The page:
Political Science | The American Presidency
Y318 | 25119 | Burmila

The President of the United States is widely considered to be one of
the most powerful individuals in the world. We would struggle to
discuss any relevant contemporary issue in American politics without
making mention of the President, his issue positions, or the impact
of his actions. Historically, however, this has not always been the
case. The presidency has undergone a tremendous evolution over time.
America’s founders gave the president a limited role with few
explicit Constitutional powers. How has the founders’ president
become the exceptionally powerful individual we recognize today? Why
have the American public accepted this shift in the balance of power
and what are its implications? The founders were fearful of creating
too powerful a chief executive, yet much of what they feared is
reflected in the vast powers of the modern president.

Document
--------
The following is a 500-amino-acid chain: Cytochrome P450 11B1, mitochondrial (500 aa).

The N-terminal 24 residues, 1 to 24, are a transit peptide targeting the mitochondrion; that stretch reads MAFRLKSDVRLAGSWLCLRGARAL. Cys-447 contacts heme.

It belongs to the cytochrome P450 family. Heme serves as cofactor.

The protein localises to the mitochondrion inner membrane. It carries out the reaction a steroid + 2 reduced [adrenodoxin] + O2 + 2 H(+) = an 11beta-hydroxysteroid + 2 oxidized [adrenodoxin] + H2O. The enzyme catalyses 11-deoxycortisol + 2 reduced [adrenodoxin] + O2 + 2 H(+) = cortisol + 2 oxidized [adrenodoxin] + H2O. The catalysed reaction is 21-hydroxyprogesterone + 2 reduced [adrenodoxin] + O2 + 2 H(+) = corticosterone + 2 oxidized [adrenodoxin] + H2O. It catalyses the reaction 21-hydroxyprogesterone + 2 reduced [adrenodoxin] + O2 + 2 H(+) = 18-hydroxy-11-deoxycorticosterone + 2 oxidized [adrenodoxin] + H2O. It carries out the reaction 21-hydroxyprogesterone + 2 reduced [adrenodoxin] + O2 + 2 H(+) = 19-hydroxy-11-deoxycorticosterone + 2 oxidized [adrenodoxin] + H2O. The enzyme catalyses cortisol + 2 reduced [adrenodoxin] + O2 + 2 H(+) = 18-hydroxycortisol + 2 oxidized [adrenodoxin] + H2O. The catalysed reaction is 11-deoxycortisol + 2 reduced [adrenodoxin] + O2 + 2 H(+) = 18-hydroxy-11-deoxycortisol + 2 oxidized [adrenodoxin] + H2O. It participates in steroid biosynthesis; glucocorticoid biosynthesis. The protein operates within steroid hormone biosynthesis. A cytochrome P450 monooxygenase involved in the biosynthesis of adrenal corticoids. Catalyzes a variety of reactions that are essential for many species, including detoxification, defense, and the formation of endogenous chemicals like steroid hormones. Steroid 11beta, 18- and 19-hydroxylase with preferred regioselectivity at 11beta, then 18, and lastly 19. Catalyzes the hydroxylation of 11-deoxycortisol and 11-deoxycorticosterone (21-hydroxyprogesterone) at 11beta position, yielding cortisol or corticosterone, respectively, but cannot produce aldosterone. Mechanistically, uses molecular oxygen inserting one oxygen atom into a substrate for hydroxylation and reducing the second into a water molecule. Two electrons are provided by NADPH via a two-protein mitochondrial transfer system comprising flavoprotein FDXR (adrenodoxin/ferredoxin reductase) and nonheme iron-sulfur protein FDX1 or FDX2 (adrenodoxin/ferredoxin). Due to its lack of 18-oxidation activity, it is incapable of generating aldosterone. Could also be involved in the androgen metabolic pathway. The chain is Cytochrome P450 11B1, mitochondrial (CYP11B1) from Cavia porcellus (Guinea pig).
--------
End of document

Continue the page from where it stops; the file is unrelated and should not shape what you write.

This course provides a thorough and substantive understanding of the
American presidency, which is essential to comprehending politics at
the national level. The course will focus on the institution of the
presidency and less so on the individuals who have held the office,
but some historical and contemporary analysis of specific presidents
is nonetheless an important part of understanding the theories we
will discuss. Our main foci will be the origins of the presidency,
the growth of its powers over time, and diverse theories about the
different factors that determine the character of an individual
president’s tenure in office; what makes a president a “success”
or “failure” is not universally agreed upon by presidential
scholars. We will also discuss the presidency and its interaction
with other political institutions such as Congress, the bureaucracy,
and the voting public. Lastly, we will spend some time discussing
presidential selection (nominations and elections) and the
presidency in the context of current political issues.